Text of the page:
Figure 2 (A) FTIR data of DtbP-extract (B) FTIR data of DtbP-AgNPs.

The morphology and the chemical pattern of the generated DtbP-AgNPs were detected by further SEM and EDX analysis. The DtbP-AgNPs were nearly spherical and in the nanometer range (Figure 3A and B). An analogous result was reported earlier.46 The elemental structure (configuration) of the generated AgNPs was identified through the EDX study. The consequence might well credit to the phytochemicals that exist in the used vegetable outer peel in the natural or green synthesis technique which may be supported in the coating (capping) and stabilization process of DtbP-AgNPs.42 In the case of DtbP-AgNPs, the Ag was 26.55% (Figure 3B). The DtbP-AgNPs, XRD analysis displayed four distinct peaks in DtbP-AgNPs and confirmed the crystalline nature of the generated DtbP-AgNPs (Figure 4). The diffraction peaks were well noticed in the generated DtbP-AgNPs at 2 theta angles. The diffraction peaks for DtbP-AgNPs at 38.14, 46.13, 64.65, and 76.98° are equal to (111), (200), (220), and (311) correspondingly (Figure 4). These four observed peak values were correspondent to the fcc (face-centered cubic) phase of the Ag0 standard (JCPDS card No. 04–0783).42,47 A parallel result was reported in earlier studies.42 The zeta potential and DLS study of the biosynthesized DtbP-AgNPs was performed to know the surface charge and size distributions (hydrodynamic diameter) of the biosynthesized DtbP-AgNPs (Figure 5). The mean hydrodynamic diameter of DtbP-AgNPs exhibited as 78.02 (d.nm) (Figure 5A) and the zeta potential of DtbP-AgNPs displayed extremely negative (−33.3 mV) (Figure 5B).

Figure 3 (A) SEM image of DtbP-AgNPs, (B) EDX image of DtbP-AgNPs.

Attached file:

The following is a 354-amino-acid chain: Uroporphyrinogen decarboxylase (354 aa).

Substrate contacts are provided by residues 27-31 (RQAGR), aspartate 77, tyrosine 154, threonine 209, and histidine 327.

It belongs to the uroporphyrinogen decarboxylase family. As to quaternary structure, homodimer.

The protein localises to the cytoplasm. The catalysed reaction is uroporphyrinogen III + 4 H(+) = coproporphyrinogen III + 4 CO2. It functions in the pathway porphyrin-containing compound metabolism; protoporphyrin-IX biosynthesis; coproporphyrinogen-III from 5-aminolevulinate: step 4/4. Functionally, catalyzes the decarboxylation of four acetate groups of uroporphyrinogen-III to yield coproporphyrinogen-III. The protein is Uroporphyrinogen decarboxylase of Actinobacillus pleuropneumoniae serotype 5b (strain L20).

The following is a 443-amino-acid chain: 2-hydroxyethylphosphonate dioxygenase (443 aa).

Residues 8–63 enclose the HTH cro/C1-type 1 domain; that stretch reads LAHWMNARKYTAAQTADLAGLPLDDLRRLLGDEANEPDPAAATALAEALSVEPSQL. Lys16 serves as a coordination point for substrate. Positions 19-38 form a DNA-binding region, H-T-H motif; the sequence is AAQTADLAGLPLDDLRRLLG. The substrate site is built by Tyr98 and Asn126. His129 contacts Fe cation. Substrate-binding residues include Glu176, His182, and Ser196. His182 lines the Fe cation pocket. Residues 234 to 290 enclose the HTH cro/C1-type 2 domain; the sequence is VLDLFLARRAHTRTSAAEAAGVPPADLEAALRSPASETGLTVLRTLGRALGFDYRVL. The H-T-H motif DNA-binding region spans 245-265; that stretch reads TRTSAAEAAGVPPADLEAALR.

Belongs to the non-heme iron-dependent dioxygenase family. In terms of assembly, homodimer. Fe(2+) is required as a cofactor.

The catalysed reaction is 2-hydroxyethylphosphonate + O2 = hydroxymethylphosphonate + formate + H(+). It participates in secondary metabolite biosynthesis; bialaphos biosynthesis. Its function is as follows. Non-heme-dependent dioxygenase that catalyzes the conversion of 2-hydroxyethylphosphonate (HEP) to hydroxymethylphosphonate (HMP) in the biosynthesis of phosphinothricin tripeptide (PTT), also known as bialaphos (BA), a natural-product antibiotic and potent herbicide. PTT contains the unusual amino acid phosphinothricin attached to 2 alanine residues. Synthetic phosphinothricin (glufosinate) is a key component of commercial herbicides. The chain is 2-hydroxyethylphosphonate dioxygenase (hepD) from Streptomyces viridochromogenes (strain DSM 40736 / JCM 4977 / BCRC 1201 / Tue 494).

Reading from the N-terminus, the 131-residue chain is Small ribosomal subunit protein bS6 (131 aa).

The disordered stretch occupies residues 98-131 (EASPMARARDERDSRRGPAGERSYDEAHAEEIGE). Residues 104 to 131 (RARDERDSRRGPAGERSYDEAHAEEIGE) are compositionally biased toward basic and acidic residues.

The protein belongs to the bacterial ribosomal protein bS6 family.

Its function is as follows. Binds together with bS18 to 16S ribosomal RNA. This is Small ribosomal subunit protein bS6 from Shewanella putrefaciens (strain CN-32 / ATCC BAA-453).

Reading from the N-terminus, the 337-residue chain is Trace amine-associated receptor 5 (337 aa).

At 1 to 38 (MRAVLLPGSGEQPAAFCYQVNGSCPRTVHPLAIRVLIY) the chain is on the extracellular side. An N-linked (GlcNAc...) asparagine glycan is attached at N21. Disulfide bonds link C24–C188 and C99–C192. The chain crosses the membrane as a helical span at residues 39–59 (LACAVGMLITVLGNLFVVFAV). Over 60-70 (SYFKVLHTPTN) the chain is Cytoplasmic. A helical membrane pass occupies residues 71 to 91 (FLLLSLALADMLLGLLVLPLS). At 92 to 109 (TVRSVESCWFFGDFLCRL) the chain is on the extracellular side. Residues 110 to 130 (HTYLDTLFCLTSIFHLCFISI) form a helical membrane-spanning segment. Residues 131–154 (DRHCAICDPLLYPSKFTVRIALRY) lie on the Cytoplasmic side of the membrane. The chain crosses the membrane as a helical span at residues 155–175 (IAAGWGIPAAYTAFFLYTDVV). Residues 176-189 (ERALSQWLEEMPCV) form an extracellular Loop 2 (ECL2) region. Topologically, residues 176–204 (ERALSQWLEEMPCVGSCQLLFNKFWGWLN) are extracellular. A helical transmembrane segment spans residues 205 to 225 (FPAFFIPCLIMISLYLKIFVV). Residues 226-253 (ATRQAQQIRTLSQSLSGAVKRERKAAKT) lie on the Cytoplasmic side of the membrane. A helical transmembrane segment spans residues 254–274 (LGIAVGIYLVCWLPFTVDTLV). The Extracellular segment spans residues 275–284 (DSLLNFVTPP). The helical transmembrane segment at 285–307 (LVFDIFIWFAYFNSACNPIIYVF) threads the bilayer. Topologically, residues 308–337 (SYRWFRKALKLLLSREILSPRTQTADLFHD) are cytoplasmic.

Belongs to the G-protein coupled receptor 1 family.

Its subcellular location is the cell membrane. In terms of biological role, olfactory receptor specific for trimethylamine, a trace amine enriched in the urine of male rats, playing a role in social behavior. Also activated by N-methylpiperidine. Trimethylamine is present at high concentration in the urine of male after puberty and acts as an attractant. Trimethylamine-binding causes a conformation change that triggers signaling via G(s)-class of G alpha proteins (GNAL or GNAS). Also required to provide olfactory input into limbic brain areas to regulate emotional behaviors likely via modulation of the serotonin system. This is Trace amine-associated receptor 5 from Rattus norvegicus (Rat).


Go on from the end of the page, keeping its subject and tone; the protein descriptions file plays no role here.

Figure 4 XRD analysis of DtbP-AgNPs.

Figure 5 (A) Particle size distribution and (B) zeta potential study data of the DtbP-AgNPs.

Biological Activities of the Biosynthesized DtbP-AgNPs

Cytotoxicity (Anticancer) Activity of the Generated DtbP-AgNPs

The NPs configuration makes them an outstanding method for tracking the wild cell growth initiated as a result of cancer.48 Nano drugs are exceptionally vigorous in the identification and management of cancer disease and concomitant syndromes.49 The cytotoxicity effect of DtbP-AgNPs was evaluated with different concentrations (1, 10, and 100 µg/mL) against HepG2 cancer cell lines and the results specified that the cell viability % of cancer cells (HepG2) decreased with an increase of DtbP-AgNPs concentrations (Figure 6A and B). It was detected through an inverted microscope and was observed that the control was visualized with the maximum number of live cells whereas in DtbP-AgNPs (treatment) the live cell percentage was gradually reduced with an increase in treatment (AgNPs) concentration. The generated DtbP-AgNPs displayed significant cytotoxicity (anticancer) potential with a low IC50 value of 37.02 µg/mL (Table 1, Figure 6).

Table 1 IC50 Values for Antioxidant, Antidiabetic, and Cytotoxic Assays of DtbP-AgNPs

Figure 6 (A) Cytotoxicity effect: Result image of Control, DtbP-AgNPs (Dead cell %), against HepG2 cancer cells. (B) Cytotoxicity (Cell viability %) result of DtbP-AgNPs. Columns with different letters (a,b,c) are statistically significant at P < 0.05.